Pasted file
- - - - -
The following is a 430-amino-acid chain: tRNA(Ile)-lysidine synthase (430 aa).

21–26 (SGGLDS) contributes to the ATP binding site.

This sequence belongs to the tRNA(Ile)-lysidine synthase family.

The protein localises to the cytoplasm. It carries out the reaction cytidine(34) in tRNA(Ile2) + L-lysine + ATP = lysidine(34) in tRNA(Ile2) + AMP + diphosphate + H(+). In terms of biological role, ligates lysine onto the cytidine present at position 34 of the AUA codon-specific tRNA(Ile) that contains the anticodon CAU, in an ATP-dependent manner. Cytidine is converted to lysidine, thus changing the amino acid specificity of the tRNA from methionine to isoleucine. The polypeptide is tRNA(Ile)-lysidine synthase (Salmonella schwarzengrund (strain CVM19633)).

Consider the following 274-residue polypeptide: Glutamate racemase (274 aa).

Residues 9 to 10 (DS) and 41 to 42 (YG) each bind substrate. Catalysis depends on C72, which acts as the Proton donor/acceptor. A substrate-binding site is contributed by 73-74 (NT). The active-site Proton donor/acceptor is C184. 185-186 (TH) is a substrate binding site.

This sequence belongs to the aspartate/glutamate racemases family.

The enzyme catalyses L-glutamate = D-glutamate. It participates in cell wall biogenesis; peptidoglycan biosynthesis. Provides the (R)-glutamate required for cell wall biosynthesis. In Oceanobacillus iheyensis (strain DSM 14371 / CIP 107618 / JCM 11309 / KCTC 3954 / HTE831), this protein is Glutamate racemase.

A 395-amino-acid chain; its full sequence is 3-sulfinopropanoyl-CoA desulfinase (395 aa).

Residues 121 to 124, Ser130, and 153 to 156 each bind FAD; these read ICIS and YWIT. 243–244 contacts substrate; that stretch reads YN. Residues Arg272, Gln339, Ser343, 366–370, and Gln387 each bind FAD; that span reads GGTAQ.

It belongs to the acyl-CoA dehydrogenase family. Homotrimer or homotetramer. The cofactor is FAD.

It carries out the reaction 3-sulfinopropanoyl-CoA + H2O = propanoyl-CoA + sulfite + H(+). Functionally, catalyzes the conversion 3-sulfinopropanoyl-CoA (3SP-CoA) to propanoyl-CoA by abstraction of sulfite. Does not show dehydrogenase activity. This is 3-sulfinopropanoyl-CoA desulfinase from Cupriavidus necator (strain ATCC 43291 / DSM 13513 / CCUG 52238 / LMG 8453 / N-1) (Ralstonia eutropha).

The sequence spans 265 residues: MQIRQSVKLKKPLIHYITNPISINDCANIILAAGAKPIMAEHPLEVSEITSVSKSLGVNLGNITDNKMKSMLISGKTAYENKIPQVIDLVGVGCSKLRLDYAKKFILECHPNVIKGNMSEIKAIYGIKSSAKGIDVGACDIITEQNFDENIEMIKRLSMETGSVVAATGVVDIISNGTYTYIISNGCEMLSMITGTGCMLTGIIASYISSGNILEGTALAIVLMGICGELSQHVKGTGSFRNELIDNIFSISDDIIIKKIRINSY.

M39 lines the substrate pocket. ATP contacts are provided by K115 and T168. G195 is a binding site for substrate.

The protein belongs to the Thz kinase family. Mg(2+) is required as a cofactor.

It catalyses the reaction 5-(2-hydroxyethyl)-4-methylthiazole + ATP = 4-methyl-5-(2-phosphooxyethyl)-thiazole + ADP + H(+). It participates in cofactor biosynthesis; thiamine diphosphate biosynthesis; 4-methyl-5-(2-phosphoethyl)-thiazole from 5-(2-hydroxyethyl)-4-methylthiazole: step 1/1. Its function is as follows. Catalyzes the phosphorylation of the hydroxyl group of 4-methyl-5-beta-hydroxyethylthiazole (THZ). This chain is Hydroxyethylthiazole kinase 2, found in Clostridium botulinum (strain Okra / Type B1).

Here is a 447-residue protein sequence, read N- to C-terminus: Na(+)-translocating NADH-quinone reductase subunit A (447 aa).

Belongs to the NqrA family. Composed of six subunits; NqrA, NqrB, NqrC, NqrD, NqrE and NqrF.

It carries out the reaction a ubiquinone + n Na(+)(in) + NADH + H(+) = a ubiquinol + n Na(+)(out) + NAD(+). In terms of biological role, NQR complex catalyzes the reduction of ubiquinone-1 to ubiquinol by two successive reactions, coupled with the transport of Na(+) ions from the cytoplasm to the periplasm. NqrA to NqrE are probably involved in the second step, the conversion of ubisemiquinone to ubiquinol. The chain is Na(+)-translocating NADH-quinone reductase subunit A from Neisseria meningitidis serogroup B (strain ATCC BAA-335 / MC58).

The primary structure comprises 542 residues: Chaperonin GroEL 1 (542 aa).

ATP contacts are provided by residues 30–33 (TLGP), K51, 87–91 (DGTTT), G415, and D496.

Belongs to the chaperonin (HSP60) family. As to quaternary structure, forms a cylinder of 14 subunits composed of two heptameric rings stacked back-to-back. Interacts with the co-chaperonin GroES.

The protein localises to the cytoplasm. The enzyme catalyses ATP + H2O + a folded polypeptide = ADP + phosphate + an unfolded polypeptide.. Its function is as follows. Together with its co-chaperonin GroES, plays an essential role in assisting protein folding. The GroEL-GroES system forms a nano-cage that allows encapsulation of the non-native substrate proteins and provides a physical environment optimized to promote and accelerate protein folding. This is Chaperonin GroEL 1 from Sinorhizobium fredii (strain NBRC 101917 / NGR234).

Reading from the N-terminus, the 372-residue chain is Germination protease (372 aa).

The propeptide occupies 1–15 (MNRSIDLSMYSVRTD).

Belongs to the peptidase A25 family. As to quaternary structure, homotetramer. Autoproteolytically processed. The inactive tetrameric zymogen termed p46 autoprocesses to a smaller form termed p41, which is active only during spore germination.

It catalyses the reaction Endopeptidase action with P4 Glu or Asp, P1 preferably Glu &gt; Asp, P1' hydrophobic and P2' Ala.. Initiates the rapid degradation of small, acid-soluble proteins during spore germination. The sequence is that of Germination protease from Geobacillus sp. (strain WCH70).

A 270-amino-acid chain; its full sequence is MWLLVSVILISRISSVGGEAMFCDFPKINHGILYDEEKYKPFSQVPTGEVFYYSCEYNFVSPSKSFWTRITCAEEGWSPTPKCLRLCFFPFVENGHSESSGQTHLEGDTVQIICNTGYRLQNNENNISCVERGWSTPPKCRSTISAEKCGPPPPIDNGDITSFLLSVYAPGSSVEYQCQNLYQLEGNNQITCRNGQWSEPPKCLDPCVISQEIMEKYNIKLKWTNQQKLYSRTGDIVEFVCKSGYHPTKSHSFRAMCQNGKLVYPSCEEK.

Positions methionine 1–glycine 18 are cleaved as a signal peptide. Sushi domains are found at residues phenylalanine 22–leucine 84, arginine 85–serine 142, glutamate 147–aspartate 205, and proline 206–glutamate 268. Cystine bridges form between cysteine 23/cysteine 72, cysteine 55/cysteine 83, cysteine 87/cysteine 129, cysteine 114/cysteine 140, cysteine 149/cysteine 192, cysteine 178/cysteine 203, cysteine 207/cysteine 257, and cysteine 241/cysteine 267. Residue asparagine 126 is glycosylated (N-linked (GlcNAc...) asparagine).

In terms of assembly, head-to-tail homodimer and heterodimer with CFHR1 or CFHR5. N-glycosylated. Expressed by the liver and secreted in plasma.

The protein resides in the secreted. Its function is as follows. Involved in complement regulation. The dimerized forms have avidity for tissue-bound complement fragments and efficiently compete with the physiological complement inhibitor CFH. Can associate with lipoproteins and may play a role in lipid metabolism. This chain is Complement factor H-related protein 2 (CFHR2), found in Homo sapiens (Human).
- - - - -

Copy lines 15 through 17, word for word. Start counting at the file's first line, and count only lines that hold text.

The protein belongs to the Thz kinase family. Mg(2+) is required as a cofactor.

It catalyses the reaction 5-(2-hydroxyethyl)-4-methylthiazole + ATP = 4-methyl-5-(2-phosphooxyethyl)-thiazole + ADP + H(+). It participates in cofactor biosynthesis; thiamine diphosphate biosynthesis; 4-methyl-5-(2-phosphoethyl)-thiazole from 5-(2-hydroxyethyl)-4-methylthiazole: step 1/1. Its function is as follows. Catalyzes the phosphorylation of the hydroxyl group of 4-methyl-5-beta-hydroxyethylthiazole (THZ). This chain is Hydroxyethylthiazole kinase 2, found in Clostridium botulinum (strain Okra / Type B1).

Here is a 447-residue protein sequence, read N- to C-terminus: Na(+)-translocating NADH-quinone reductase subunit A (447 aa).